Serving Soldiers-Turned-Students

TAMPA, Fla. (Sept. 2, 2009)  Sometimes history does repeat itself in the most remarkable ways.

On Monday, former U.S. Rep. Sam Gibbons -  who as a state legislator was the guiding force behind the founding of the University of South Florida – gathered with several dozen students in conference room at the university’s Joint Military Leadership Center.

Decades separate Gibbons, now 89, and the students in their 20s in 30s. Time has made it hard to imagine what Gibbons exactly had in mind when he aimed to turn a dusty former airfield into a university to serve maybe 10,000 students - now 47,000 come to the Tampa campus.

But the statesman and the students shared one important bond. They are veterans, and their educations were made possible through the G.I Bill. 

Gibbons – the World War II paratrooper who parachuted into France the morning of the D-Day Invasion – came together with the Post 9/11 veterans of Iraq and Afghanistan. Nearly seven decades separate their service to the nation, but that didn’t matter to the father of USF, who attended the University of Florida on the G.I. Bill along with his brother Myron.

“I can definitely put myself in their position,” Gibbons said as he prepared for a roundtable discussion between the students and officials from the U.S. Department of Veterans Affairs on the new G.I. Bill. “It made it possible for me to go to school – to go with dignity and go and spend a lot of time with the books.”

USF has taken a national leadership role in implementing the new GI Bill. It is the first university in the nation to enter into an agreement with the Department of Veterans Affairs to provide focused services to students attending under the post-9/11 G.I. Bill. VetSuccess on Campus has allowed for VA counselor to be stationed on campus to assist students in the transition from soldier to scholar, helping out with everything from academics to medical issues and career counseling.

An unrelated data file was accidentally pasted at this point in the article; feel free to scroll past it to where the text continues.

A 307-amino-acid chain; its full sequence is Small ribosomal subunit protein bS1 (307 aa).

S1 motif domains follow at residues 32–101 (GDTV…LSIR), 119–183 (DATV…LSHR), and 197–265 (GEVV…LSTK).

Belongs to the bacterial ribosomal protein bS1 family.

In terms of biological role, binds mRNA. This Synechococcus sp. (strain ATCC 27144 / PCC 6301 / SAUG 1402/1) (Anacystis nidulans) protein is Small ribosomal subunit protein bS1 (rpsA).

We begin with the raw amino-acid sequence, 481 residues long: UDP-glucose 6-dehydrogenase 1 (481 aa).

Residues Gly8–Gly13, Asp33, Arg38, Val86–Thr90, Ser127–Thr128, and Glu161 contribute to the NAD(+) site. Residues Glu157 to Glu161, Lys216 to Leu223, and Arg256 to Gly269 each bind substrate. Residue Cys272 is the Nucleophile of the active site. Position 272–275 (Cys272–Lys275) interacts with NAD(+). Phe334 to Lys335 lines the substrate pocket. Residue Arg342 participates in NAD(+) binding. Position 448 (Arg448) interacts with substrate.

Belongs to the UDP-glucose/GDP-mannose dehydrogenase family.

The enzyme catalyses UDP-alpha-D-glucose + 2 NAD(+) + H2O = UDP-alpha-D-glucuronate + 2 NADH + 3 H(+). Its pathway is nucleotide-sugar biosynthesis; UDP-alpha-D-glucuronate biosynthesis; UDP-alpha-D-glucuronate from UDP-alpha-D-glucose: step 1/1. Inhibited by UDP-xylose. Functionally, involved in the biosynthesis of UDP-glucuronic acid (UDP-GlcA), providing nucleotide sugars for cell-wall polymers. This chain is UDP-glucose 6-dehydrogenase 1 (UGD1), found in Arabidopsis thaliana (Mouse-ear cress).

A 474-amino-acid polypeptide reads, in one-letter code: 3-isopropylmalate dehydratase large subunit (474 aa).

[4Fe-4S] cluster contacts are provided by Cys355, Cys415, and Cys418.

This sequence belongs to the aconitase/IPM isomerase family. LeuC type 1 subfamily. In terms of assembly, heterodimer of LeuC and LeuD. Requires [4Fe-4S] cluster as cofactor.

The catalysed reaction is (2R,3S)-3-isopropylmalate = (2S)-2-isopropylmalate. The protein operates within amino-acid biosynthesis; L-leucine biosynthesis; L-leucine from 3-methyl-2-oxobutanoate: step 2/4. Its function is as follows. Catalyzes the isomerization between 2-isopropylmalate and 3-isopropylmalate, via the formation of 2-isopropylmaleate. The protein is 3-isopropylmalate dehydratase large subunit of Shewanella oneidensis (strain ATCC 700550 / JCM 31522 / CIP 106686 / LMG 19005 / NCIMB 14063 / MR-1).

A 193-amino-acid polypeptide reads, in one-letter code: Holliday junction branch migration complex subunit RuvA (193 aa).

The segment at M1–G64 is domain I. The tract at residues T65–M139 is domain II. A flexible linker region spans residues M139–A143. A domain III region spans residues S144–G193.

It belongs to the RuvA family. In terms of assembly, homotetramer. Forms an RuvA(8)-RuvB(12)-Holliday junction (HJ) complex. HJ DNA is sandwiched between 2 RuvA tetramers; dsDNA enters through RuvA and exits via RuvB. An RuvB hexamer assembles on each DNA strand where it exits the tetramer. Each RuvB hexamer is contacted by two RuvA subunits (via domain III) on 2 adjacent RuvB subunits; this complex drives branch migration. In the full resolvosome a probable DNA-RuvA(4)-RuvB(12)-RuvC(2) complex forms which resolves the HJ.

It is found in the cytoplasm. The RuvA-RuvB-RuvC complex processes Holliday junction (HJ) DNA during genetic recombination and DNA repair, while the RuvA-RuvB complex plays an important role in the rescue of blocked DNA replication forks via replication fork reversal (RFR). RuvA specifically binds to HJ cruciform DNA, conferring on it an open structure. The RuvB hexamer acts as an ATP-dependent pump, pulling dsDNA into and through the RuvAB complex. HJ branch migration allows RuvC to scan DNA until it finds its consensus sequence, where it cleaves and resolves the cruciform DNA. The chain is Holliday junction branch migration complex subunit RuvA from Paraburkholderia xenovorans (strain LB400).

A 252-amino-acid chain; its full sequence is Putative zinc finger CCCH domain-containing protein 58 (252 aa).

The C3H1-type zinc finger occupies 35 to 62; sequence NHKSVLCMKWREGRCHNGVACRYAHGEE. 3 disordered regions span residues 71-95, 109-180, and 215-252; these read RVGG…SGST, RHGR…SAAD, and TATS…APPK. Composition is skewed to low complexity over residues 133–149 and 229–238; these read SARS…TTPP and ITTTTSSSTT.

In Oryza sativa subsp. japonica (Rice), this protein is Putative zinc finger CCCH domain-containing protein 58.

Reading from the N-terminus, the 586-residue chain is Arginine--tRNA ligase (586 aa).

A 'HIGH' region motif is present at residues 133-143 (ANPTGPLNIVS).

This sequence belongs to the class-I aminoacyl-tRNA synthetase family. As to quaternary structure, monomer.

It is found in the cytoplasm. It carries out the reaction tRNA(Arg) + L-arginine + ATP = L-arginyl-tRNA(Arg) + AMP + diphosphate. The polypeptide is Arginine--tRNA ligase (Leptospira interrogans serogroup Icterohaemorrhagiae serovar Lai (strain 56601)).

The program is new, but USF’s special attention to veterans isn’t. The university has a long history of working hand-in-glove with veterans, and has the nation’s 10th largest population of veterans and dependents students on campus.

Many consider the GI Bill one of the nation’s most successful educational initiatives and the greatest investment in higher education ever made because it made it possible for former service men and women to complete their educations and find advanced jobs in all sectors of the American economy. The hope is the new GI Bill will do the same, giving young battle-tested leaders the education needed to invigorate the economy.

Universities have a way of linking the past with the present, and that was no more evident than at this unique gathering. In Florida, where there were just three state universities at the end of World War II, overcrowded campuses were an obstacle to those seeking an education. The need for universities to serve the burgeoning population brought on the post World War II settlement of veterans in Florida and the resulting Baby Boom prompted Gibbons to push for the creation of USF in 1956.

Gibbons recounted his own entry into the GI bill – which compared to today’s more complex paperwork must have seemed like a breeze. Gibbons said when he returned home to Florida after completing his service in the Army, he called his brother to pick him up. The pair immediately drove to University of Florida where Myron was already in law school.

“He said, ‘Sam, I want you come in here and meet someone, it will only take a few minutes,’” the congressman recalled. “So I went in to the law school and shook a few hands and about 10 minutes later I was in.”

USF’s historical connection to the VA doesn’t end there. Once in Washington, Gibbons recalled, a VA official visited his Capitol Hill office to discuss plans to build a new medical center in Tampa. The problem was, the VA didn’t build hospitals in communities where there wasn’t a medical school.

“I said we don’t have a medical school, and he said let’s work on that,” Gibbons recollected.

And the rest, they say, is history.


The University of South Florida is one of the nation's top 63 public research universities and one of 39 community-engaged, four-year public universities as designated by the Carnegie Foundation for the Advancement of Teaching. USF was awarded more than $360 million in research contracts and grants in FY 2007/2008. The university offers 224 degree programs at the undergraduate, graduate, specialist and doctoral levels, including the doctor of medicine. The university has a $1.8 billion annual budget, an annual economic impact of $3.2 billion, and serves more than 46,000 students on institutions/campuses in Tampa, St. Petersburg, Sarasota-Manatee and Lakeland. USF is a member of the Big East Athletic Conference.